Monday, January 19, 2009
From the Teacher's Desk
A sampling of musings from the mind of a suburban high school English teacher:
School administrators are using adjectives like "bloody," "gloomy," and "bleak" to describe the current financial state of affairs for the rest of this year and next. I am hopeful that Barack Obama will authorize federal legislation to help cities and towns deal with declines in state aid revenue. I find it a bit disconcerting that we can easily lend billions of taxpayer dollars to automakers and finance companies, yet are forced to pause and deliberate when it comes to ensuring all our country's students receive a solid education. Anyone who has ever worked inside a school can tell you, every dollar does make a difference.
Are there any teachers out there with writing centers at their schools? When I was a M.Ed. graduate student at Plymouth State University, I worked in the college's writing center. It was one of the most enjoyable jobs I've ever had. In order to get the hang of it, I underwent training in the non-directive approach to writing consultation. One of the most valuable things I learned was "silent and wait time." For the non-directive approach to be effective, the writing consultant must be patient and give the student time to ruminate on an idea or improvement. This was quite different than my days as a newspaper reporter, when editors would explain everything I did wrong and then fix it for me. I hope to eventually create a student-staffed writing center at my high school, as I've seen how they can be effective. I believe that if implemented with care, they can work at the secondary level. Please contact me if you have experience with high school writing centers.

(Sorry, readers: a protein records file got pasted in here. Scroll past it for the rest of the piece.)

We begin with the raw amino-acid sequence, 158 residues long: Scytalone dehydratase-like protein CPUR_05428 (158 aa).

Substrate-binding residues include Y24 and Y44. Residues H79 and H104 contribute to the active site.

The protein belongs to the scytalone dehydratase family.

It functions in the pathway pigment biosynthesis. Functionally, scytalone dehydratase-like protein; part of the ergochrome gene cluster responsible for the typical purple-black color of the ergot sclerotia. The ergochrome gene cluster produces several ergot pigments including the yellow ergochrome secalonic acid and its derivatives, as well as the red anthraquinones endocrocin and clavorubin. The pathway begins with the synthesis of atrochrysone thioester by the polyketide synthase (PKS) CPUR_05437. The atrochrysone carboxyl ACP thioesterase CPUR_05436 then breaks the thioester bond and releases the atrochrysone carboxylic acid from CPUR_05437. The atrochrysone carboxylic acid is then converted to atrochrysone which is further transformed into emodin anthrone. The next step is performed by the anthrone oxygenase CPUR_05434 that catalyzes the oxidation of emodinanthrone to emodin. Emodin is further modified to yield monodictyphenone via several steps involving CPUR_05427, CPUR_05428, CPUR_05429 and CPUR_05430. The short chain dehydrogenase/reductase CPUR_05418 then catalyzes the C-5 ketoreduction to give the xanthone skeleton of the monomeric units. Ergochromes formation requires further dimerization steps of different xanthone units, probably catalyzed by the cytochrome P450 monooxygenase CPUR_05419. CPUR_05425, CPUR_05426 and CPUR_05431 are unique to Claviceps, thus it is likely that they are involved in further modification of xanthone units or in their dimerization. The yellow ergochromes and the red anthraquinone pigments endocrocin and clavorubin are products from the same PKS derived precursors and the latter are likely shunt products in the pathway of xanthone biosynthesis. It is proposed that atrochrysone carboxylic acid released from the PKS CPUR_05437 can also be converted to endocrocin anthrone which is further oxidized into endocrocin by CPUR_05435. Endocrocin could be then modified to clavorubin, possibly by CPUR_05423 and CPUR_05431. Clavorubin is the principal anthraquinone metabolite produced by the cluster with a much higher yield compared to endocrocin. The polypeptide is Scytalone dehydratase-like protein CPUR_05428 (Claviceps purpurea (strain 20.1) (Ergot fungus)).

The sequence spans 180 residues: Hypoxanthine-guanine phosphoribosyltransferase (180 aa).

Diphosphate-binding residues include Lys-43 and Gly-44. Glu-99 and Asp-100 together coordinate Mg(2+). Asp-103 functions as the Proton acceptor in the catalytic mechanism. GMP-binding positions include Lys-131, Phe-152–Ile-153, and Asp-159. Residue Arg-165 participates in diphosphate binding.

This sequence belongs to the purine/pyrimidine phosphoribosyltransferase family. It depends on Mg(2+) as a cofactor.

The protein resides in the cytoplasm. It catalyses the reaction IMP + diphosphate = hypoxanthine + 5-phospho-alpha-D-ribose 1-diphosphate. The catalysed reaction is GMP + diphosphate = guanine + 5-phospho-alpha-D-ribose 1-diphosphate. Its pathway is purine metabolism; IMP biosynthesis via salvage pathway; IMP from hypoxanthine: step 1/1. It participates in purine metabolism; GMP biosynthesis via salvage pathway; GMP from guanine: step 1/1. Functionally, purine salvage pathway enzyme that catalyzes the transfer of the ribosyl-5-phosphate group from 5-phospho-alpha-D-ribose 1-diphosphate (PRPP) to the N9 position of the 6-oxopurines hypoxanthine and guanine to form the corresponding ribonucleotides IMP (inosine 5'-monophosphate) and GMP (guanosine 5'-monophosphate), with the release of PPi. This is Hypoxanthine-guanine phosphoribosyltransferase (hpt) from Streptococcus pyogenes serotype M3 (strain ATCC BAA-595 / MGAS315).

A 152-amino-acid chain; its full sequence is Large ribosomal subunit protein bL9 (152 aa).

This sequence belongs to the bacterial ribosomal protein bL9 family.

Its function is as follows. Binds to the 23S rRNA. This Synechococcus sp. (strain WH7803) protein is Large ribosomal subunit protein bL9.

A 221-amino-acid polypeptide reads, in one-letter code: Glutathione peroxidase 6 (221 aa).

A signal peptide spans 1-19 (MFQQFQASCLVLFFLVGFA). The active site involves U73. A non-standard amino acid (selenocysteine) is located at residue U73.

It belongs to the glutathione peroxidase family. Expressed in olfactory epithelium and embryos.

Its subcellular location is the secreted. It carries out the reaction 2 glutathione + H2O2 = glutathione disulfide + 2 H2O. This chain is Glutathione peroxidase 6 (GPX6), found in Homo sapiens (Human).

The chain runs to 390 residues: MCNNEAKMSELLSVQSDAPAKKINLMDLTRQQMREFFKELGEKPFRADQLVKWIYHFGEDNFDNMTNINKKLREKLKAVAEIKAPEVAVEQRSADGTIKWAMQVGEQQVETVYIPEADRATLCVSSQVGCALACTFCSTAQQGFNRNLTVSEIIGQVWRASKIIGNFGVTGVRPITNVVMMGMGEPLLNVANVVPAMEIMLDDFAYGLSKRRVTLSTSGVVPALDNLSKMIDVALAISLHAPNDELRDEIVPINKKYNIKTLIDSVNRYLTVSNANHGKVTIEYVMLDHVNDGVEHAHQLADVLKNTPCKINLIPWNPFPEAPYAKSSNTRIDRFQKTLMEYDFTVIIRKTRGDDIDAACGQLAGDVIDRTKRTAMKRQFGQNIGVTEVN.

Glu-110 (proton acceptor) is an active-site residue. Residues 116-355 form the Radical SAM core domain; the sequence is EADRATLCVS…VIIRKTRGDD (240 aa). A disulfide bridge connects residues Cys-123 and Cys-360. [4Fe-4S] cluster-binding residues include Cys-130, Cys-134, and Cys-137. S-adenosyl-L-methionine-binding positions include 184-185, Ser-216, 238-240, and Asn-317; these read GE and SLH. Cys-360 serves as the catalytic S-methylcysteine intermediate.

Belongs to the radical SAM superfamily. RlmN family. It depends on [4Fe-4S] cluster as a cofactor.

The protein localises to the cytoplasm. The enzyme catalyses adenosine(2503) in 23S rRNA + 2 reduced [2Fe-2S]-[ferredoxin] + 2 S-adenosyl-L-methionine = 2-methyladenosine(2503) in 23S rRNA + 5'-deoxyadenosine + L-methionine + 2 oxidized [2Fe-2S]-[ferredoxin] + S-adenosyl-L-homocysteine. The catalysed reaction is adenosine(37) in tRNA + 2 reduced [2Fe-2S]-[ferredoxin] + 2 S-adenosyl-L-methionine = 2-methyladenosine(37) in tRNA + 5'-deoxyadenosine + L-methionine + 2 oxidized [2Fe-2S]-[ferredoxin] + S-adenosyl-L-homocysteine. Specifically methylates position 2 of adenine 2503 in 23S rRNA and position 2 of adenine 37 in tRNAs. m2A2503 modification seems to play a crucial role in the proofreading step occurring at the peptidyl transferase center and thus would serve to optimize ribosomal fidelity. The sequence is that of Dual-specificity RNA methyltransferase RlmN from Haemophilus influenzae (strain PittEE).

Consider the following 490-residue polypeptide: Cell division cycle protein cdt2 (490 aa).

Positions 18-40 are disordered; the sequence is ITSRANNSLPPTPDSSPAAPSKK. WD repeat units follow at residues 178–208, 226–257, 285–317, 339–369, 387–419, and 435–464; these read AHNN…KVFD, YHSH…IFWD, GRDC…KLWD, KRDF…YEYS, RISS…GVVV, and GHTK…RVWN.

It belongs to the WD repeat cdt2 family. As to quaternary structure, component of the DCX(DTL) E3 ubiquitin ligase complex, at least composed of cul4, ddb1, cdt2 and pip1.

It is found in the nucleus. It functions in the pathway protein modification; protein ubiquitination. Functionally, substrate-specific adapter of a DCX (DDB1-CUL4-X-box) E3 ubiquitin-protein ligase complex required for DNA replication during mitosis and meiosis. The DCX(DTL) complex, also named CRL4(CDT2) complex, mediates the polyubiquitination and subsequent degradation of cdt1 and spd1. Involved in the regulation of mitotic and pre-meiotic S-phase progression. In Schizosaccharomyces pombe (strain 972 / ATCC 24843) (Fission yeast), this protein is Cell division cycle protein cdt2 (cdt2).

Launching a high school newspaper advertising initiative in the middle of the year is difficult. For years my high school's newspaper was published in-house on an archaic printing press that only one teacher knew how to use. When he retired last year, so did the press and all that it produced. Left without a means to publish our newspaper, I was relegated to performing evening prayer rituals to Joseph Pulitzer in hopes of securing funding. My calls were eventually answered by my principal, who offered to give us enough money to publish five papers this year. My goal for next year (or perhaps even later this year) is to create an advertising department with a business manager responsible for generating enough ad sales to allow each issue to pay for itself.
We finally got around to hosting our Poetry Out Loud Recitation Contest. The original date was a wash due to a snow day. As a result, interest waned, and only two students ended up reciting a poem. We do have a winner though, and she'll represent our school at the Massachusetts semi-final recitation contest this March.
Second quarter grades close this Friday. I should be in decent shape grading wise, as unlike years past, I made sure to not have a major essay due right before the close of the quarter. It took me five years to figure this out, but I am learning, albeit slowly.
I plan to add a new section to my blog called "student work." Recently two students did stellar jobs on their Outside Reading Book presentations. One created a movie trailer for Cormac McCarthy's "The Road," which he published to YouTube. I highly recommend checking it out, as it's professional quality. Another did answering machine messages for five characters from Stephanie Meyer's "Breaking Dawn." She captured the characters' essences to the T.